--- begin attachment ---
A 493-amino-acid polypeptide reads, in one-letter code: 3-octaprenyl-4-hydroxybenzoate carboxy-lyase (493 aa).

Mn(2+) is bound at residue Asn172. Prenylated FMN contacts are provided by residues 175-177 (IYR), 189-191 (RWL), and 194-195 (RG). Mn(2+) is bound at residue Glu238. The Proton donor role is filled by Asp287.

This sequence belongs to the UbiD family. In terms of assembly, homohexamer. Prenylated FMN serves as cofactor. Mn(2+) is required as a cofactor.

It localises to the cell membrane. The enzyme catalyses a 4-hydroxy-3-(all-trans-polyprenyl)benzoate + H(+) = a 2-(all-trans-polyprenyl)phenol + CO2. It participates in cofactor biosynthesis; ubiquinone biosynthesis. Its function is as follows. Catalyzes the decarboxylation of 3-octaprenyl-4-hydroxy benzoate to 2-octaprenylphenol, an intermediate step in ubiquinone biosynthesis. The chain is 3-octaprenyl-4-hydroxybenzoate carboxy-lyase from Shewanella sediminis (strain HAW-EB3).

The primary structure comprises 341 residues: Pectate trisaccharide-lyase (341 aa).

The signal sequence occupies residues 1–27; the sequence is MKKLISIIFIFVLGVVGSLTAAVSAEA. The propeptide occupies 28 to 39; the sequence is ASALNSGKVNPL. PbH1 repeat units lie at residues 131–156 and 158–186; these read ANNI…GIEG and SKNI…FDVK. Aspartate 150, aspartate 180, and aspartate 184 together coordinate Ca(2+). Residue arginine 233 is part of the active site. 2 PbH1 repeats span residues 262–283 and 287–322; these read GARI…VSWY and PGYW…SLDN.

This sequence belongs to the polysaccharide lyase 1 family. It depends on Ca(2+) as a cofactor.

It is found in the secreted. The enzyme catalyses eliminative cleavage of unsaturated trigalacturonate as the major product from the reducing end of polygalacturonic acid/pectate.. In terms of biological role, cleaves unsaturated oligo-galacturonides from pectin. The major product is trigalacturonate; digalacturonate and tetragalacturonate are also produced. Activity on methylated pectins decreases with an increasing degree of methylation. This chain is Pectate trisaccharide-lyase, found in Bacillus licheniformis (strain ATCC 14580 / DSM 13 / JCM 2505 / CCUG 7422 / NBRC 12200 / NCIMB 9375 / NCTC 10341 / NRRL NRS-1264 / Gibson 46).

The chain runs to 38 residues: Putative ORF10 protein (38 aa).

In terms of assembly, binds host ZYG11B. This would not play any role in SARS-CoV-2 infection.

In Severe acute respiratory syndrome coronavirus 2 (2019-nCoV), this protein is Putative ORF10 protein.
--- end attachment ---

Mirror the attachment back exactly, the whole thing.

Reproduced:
A 493-amino-acid polypeptide reads, in one-letter code: 3-octaprenyl-4-hydroxybenzoate carboxy-lyase (493 aa).

Mn(2+) is bound at residue Asn172. Prenylated FMN contacts are provided by residues 175-177 (IYR), 189-191 (RWL), and 194-195 (RG). Mn(2+) is bound at residue Glu238. The Proton donor role is filled by Asp287.

This sequence belongs to the UbiD family. In terms of assembly, homohexamer. Prenylated FMN serves as cofactor. Mn(2+) is required as a cofactor.

It localises to the cell membrane. The enzyme catalyses a 4-hydroxy-3-(all-trans-polyprenyl)benzoate + H(+) = a 2-(all-trans-polyprenyl)phenol + CO2. It participates in cofactor biosynthesis; ubiquinone biosynthesis. Its function is as follows. Catalyzes the decarboxylation of 3-octaprenyl-4-hydroxy benzoate to 2-octaprenylphenol, an intermediate step in ubiquinone biosynthesis. The chain is 3-octaprenyl-4-hydroxybenzoate carboxy-lyase from Shewanella sediminis (strain HAW-EB3).

The primary structure comprises 341 residues: Pectate trisaccharide-lyase (341 aa).

The signal sequence occupies residues 1–27; the sequence is MKKLISIIFIFVLGVVGSLTAAVSAEA. The propeptide occupies 28 to 39; the sequence is ASALNSGKVNPL. PbH1 repeat units lie at residues 131–156 and 158–186; these read ANNI…GIEG and SKNI…FDVK. Aspartate 150, aspartate 180, and aspartate 184 together coordinate Ca(2+). Residue arginine 233 is part of the active site. 2 PbH1 repeats span residues 262–283 and 287–322; these read GARI…VSWY and PGYW…SLDN.

This sequence belongs to the polysaccharide lyase 1 family. It depends on Ca(2+) as a cofactor.

It is found in the secreted. The enzyme catalyses eliminative cleavage of unsaturated trigalacturonate as the major product from the reducing end of polygalacturonic acid/pectate.. In terms of biological role, cleaves unsaturated oligo-galacturonides from pectin. The major product is trigalacturonate; digalacturonate and tetragalacturonate are also produced. Activity on methylated pectins decreases with an increasing degree of methylation. This chain is Pectate trisaccharide-lyase, found in Bacillus licheniformis (strain ATCC 14580 / DSM 13 / JCM 2505 / CCUG 7422 / NBRC 12200 / NCIMB 9375 / NCTC 10341 / NRRL NRS-1264 / Gibson 46).

The chain runs to 38 residues: Putative ORF10 protein (38 aa).

In terms of assembly, binds host ZYG11B. This would not play any role in SARS-CoV-2 infection.

In Severe acute respiratory syndrome coronavirus 2 (2019-nCoV), this protein is Putative ORF10 protein.